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When Ford decided to replace its longstanding - and, let’s face it, lukewarm – Zetec S trim with the Ford Performance-inspired ST-Line back in late 2016, it didn’t come as much of a surprise. After all, the success of the Fiesta ST elevated the ST brand to such lofty heights that it would have been borderline negligent for Ford to not capitalise on it with a cheaper sub-brand.
What we weren't expecting, however, was an ST-Line version of the Ford Edge large SUV, which is arguably the most blunt, imprecise and American-feeling car in Ford’s current line-up. But then again, SUVs seem to be the only thing the car-buying public care about these days. And with sporty variants selling in the highest numbers, not offering an ST-Line Edge would perhaps be the more questionable move.
At least we’re left in no doubt when it comes to the styling. The ST-Line is the sharpest-looking variant of the Edge, with a more aggressive bodykit, dark exterior detailing, black roof rails and larger platinum grey 20in wheels helping to accentuate the car's chunky proportions and characterful lines.
The interior also gets a mild makeover, with a 10-way adjustable Dinamica-lined driver’s seat, aluminium pedals and a Sony DAB radio and navigation system adding to an already comprehensive list of standard kit.
2018 Ford Edge ST-Line on the road
The Edge may have been developed under Ford’s ‘One Car’ Global strategy, but the basic version is by no means a sporty SUV. On standard suspension and 19in wheels, the Edge rides beautifully and takes the sting out of the most gargantuan of imperfections, but the downside is that even a modicum of steering input has the near two-tonne machine pitching and rolling around on its soft springs; ideal on Route 66 but not so much on the Buttertubs Pass. The ST-Line model, however, feels far more suited to British requirements. With the addition of firmer suspension and adaptive steering, it immediately gives you more confidence, even at normal road speeds. Granted, it still leans and feels distinctly heavy when you're pushing on, but the handling response and body control is no longer compromised by soft springs. Once you’ve turned into a corner, it takes up your intended line quickly and fails to budge, soaking up mid-corner bumps with little fuss.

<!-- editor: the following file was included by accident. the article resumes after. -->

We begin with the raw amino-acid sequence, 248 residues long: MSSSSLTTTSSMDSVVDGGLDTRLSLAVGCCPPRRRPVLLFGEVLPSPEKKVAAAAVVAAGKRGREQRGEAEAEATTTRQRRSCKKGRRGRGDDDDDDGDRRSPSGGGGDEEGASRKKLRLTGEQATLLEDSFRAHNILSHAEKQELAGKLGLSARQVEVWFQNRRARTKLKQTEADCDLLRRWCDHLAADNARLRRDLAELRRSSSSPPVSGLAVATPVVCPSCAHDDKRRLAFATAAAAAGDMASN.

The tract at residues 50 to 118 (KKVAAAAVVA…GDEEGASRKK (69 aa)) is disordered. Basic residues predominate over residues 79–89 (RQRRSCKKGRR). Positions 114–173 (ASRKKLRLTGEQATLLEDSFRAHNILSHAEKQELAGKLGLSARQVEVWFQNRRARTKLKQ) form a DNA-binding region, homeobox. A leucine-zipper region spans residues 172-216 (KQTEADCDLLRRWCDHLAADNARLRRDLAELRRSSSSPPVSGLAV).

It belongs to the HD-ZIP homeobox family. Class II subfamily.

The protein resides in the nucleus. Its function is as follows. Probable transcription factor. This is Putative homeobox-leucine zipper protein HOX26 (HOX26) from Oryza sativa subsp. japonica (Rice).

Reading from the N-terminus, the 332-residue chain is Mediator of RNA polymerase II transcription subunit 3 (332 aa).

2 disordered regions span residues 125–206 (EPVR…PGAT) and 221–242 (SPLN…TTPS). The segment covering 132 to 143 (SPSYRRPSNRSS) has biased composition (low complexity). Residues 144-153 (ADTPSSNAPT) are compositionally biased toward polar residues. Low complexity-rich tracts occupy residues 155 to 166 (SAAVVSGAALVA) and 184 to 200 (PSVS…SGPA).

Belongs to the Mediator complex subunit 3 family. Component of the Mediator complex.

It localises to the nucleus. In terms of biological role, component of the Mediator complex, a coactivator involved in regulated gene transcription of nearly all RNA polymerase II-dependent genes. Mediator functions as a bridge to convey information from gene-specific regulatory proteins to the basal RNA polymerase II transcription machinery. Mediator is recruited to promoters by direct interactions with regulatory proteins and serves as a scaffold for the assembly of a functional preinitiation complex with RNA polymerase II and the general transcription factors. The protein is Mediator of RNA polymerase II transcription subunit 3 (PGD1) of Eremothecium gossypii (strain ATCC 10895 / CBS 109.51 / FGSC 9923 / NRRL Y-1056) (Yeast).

Of course, the obvious compromise is that the ST-Line doesn’t ride quite as well as the standard car, but it’s still better than the competition, which is remarkable when you consider it comes equipped with gargantuan 20in wheels. Where an Audi Q5 S line on standard suspension shimmies and thumps over potholes and expansion joints, the Edge simply translates those impacts into registrable but untroubling patters.
The Edge’s powertrain isn't quite as successful, however. For example, the 207bhp 2.0-litre diesel fitted to our test car (a less powerful 177bhp version is also available) is smooth and civilised low in its rev range, giving Audi’s and BMW’s four-cylinder oil-burners a good run for their money, but once you stretch it beyond 3000rpm (and you will, if you want to get a move on), it quickly becomes coarse and rather unpleasant to listen to. This, combined with a dim-witted six-speed automatic gearbox, encourages you to drive at a restrained pace, which makes you question why you’d buy an ST-Line in the first place.
2018 Ford Edge ST-Line interior
ST-Line models only get a few changes over the entry-level Titanium trim, but that’s more indicative of how well the standard car is equipped than Ford’s reluctance to add extra kit. A 10-way adjustable Dinamica-lined driver’s seat, an 8-way adjustable passenger’s seat and a new Sony DAB radio and navigation system are the main additions. For a full breakdown of the Edge’s features, visit our full four-point review here.
As you’d expect, the Edge has the kind of lofty seating position that SUV buyers love. It gives you a great view of the road ahead, while standard front and rear parking sensors and a rear-view camera give make it easy to park, too.
The Edge does have its weak points, though. For example, the infotainment system feels a few years behind the BMW X3’s iDrive or the Audi Q5's MMI. The Edge struggles when it comes to material quality, too. Yes, it’s screwed together well enough and the upper dashboard surfaces have a soft-touch finish, but lower down the surfaces become harsh and scratchy. Also, the switchgear doesn’t feel as precise as the class-leaders' or even some more mainstream rivals', such as the Kia Sorento.
And, of course, there's the Edge's lack of seven seats. Both the Volkswagen Tiguan Allspace and Peugeot 5008 are among the rivals that do offer a third row and therefore better practicality for similar money.
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